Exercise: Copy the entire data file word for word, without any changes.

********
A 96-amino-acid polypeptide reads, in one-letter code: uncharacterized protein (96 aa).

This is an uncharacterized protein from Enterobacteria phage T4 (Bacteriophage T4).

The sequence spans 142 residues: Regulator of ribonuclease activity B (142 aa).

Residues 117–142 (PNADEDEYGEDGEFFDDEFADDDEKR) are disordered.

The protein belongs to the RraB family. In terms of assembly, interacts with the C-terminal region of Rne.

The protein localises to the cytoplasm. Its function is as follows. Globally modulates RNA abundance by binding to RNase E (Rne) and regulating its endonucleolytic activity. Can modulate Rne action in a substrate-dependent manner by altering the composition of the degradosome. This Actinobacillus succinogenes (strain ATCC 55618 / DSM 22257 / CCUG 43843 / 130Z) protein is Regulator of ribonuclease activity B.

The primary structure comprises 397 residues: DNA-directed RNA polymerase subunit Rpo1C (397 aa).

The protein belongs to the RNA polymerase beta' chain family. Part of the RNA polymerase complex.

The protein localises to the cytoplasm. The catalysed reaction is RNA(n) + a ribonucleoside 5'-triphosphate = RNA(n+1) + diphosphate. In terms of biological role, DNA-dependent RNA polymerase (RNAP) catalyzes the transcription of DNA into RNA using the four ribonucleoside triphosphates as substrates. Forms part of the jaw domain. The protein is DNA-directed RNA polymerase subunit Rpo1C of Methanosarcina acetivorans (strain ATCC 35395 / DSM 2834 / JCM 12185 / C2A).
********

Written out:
A 96-amino-acid polypeptide reads, in one-letter code: uncharacterized protein (96 aa).

This is an uncharacterized protein from Enterobacteria phage T4 (Bacteriophage T4).

The sequence spans 142 residues: Regulator of ribonuclease activity B (142 aa).

Residues 117–142 (PNADEDEYGEDGEFFDDEFADDDEKR) are disordered.

The protein belongs to the RraB family. In terms of assembly, interacts with the C-terminal region of Rne.

The protein localises to the cytoplasm. Its function is as follows. Globally modulates RNA abundance by binding to RNase E (Rne) and regulating its endonucleolytic activity. Can modulate Rne action in a substrate-dependent manner by altering the composition of the degradosome. This Actinobacillus succinogenes (strain ATCC 55618 / DSM 22257 / CCUG 43843 / 130Z) protein is Regulator of ribonuclease activity B.

The primary structure comprises 397 residues: DNA-directed RNA polymerase subunit Rpo1C (397 aa).

The protein belongs to the RNA polymerase beta' chain family. Part of the RNA polymerase complex.

The protein localises to the cytoplasm. The catalysed reaction is RNA(n) + a ribonucleoside 5'-triphosphate = RNA(n+1) + diphosphate. In terms of biological role, DNA-dependent RNA polymerase (RNAP) catalyzes the transcription of DNA into RNA using the four ribonucleoside triphosphates as substrates. Forms part of the jaw domain. The protein is DNA-directed RNA polymerase subunit Rpo1C of Methanosarcina acetivorans (strain ATCC 35395 / DSM 2834 / JCM 12185 / C2A).